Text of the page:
Hong Kong: Boy shot as protesters ignore face mask ban on another night of violence

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The teenager has been struck by a bullet after an 18-year-old became the first protester to be hit by a live round on Tuesday.

    Thousands of pro-democracy protesters in Hong Kong have defied a ban on face masks on another night of chaos in the territory.

    The entire metro network was closed down by authorities amid widespread overnight violence as activists set fires, attacked stations, looted and engaged in running battles with police.

    A teenage boy was shot in the leg by police and is in a serious condition, according to Sky sources.

    
Hong Kong: Boy shot as protesters ignore face mask ban on another night of violence

    It is unclear whether the 14-year-old was shot with a live round or a rubber bullet, and whether it was fired by the police or someone else.

    After seeing her government’s ban on protesters wearing masks in public ignored, beleaguered chief executive Carrie Lam said on Saturday her administration could “no longer tolerate rioters destroying Hong Kong”.

    Her ban, introduced under emergency powers used for the first time in more than 50 years, did not discourage demonstrators, who took the streets in the sort of numbers that have become a familiar since protests began in June.

    The closure of the entire MTR network, which handles more than four million trips a day, is a major inconvenience for the territory.

    “From MTR to EmptyR,” tweeted leading activist Joshua Wong.

    Queues also formed outside banks, many of which closed, some after being attacked by protesters.

    
Hong Kong: Boy shot as protesters ignore face mask ban on another night of violence

    The boy, who was shot in the left thigh, is at Tuen Mun Hospital.

    On Tuesday, China’s National Day, Tsang Chi-kin, 18, became the first person to be shot with a live round since the protests started.

    
Hong Kong: Boy shot as protesters ignore face mask ban on another night of violence

    He was hit in the shoulder and was later charged with rioting, an offence which carries a penalty of up to 10 years in jail.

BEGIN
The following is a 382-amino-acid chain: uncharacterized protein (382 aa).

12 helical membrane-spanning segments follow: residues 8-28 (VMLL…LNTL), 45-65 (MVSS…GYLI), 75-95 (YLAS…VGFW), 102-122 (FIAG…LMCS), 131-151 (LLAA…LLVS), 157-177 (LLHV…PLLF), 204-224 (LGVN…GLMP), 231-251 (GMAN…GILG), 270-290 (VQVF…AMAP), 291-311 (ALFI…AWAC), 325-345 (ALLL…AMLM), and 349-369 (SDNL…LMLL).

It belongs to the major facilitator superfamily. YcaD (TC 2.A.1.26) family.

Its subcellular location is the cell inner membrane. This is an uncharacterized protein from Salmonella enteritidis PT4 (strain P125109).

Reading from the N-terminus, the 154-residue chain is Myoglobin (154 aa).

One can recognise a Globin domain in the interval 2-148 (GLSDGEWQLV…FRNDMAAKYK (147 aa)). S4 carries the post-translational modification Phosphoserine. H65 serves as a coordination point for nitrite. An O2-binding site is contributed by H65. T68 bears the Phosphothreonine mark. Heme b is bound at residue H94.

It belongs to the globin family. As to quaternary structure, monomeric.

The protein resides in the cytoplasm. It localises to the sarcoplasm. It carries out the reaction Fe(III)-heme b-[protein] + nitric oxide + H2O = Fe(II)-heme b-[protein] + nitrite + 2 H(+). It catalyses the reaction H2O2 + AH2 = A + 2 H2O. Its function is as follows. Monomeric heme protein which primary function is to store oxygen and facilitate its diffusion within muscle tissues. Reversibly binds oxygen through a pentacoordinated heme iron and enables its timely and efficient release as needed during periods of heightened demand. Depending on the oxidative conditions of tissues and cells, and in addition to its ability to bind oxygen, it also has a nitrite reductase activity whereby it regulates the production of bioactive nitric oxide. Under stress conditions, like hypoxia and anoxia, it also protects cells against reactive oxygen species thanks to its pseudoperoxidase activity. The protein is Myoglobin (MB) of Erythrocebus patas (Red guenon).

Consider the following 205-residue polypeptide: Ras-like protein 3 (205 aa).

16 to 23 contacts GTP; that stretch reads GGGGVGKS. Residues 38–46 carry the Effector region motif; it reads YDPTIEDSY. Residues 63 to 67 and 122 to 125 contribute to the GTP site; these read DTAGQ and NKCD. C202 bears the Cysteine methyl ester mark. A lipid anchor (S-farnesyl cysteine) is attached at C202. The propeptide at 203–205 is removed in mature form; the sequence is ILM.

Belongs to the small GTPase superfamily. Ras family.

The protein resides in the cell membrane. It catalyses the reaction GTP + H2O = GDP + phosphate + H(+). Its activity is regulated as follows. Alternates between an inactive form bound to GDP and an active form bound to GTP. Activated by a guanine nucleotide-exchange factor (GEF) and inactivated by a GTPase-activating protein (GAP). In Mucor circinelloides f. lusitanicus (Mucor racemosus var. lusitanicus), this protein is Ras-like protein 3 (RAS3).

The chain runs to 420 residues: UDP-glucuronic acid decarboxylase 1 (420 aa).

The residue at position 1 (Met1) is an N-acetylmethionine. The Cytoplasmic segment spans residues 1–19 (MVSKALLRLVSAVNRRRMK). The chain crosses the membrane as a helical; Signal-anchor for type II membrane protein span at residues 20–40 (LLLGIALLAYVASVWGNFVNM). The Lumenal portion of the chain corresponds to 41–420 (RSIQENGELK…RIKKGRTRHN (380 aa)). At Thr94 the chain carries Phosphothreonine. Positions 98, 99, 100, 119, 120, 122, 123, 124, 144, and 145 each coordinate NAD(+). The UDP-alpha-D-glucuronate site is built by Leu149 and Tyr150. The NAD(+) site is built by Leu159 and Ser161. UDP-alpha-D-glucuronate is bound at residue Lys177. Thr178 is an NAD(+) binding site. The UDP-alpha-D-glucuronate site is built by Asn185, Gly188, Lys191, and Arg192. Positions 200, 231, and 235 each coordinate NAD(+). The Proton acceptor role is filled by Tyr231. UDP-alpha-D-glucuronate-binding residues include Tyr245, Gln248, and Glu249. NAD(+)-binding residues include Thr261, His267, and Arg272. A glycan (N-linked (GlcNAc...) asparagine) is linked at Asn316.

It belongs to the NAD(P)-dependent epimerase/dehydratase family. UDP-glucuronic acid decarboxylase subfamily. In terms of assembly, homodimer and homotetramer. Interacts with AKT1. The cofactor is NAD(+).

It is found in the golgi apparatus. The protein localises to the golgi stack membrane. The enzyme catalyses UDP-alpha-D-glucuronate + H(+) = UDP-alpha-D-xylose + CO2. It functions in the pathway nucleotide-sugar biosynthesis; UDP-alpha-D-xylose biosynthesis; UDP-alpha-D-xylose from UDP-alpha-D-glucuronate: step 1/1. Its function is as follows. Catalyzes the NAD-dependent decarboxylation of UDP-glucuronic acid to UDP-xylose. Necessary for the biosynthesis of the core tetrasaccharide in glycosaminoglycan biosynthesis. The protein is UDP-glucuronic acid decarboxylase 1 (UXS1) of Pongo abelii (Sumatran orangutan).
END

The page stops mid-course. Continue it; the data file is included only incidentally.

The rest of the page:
Video showed a police officer in the Yuen Long district, reportedly off duty, being beaten by protesters and having a petrol bomb thrown at him, which exploded, briefly setting fire to his foot.

    
Hong Kong: Boy shot as protesters ignore face mask ban on another night of violence

    As he sought to escape the flames, he dropped his gun and had to grab it before a demonstrator picked it up.

    Other footage emerged of rioters smashing ticket gates, setting off sprinklers at the Sha Tin Metro station.

    Earlier, Ms Lam said Hong Kong faced “extensive and very serious danger” but stressed it was not under a state of emergency.

    
Hong Kong: Boy shot as protesters ignore face mask ban on another night of violence

    “We must save Hong Kong the present Hong Kong and the future Hong Kong,” she said. “We must stop the violence. We can’t just leave the situation to get worse and worse.”

    Anyone breaking the mask ban could be jailed for a year or fined.

    It came into force at midnight in the territory, which is seven hours ahead of the UK.

    
Hong Kong: Boy shot as protesters ignore face mask ban on another night of violence

    One protester said: “Will they arrest 100,000 people on the street? The government is trying to intimidate us, but at this moment, I don’t think the people will be scared.”

    
Hong Kong: Boy shot as protesters ignore face mask ban on another night of violence

    Another protester noted that Hong Kong police wear masks “and they don’t show their pass and their number”.

    “So, I will still keep my mask on everywhere,” he said.

    
Hong Kong: Boy shot as protesters ignore face mask ban on another night of violence

    Face masks have become a hallmark of protesters in Hong Kong, even at peaceful marches, amid fears of retribution at work or of being denied access to schooling, public housing and other government-funded services.

    Many are concerned their identities could be shared with the massive state-security apparatus that helps keep the Communist Party in power in mainland China, where high-tech surveillance including facial recognition technology is ubiquitous.

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